Don’t start big, go as micro as you can get and build from there.
Forget the big splash. Don’t promise huge publicity. In July, Cuil made headlines in every tech media. It couldn’t convert those clicks into a loyal community. Now it’s a dying dodo.
Aim for steady growth from a loyal membership base. You want 10 members this week, 100 this month and 1000 three months from now. Keep your costs low, be patient…this takes time.
Invite 10 people to test your product and help run your community. They get free accounts for life. They can each invite 1 friend to have a free account for life. That’s twenty members. Introduce these members to each other. Launch debates and challenges for members to get involved. Every member has to know the others (and like your product!) before you progress.
Now headhunt people to join your community. These ideas might speed things up. Ask members who else will love the service. Give your old-timers unlimited invites as a loyalty reward. Give 20 points for whoever recruits the most members. The winner wins member of the month, and a worthwhile prize (not cash).
Once you get to 100, try to delegate the work you’re doing (recruiting individually, content, member of the month, events/activities) to your top community members. Coach them to do the job better.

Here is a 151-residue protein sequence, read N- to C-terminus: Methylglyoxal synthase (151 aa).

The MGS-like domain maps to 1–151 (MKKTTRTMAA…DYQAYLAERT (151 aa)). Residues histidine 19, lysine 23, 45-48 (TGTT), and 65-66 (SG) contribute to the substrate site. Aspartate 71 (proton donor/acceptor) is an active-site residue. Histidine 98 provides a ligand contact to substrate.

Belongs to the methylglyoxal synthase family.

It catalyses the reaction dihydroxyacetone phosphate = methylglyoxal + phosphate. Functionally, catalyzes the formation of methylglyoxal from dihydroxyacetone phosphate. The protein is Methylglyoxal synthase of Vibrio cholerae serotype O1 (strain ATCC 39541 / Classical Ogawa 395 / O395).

Work on reaching 1000. Invite top bloggers and those with big social networks to give feedback on your product. Begin a dialogue with them. Create bespoke accounts/pages for their members. Talk about relevant groups in community debates. Make a linked list of people you feel would most benefit from using your service, then ask members to tell them about the list. Give members customised badges/logos they can display on Facebook/blogs etc.
That might get you started.
Remember, you don’t want users of your service, you want members of your service. You only want people who have links to other people that use your product. Using the product is merely a boundary people have to cross to join your vibrant community.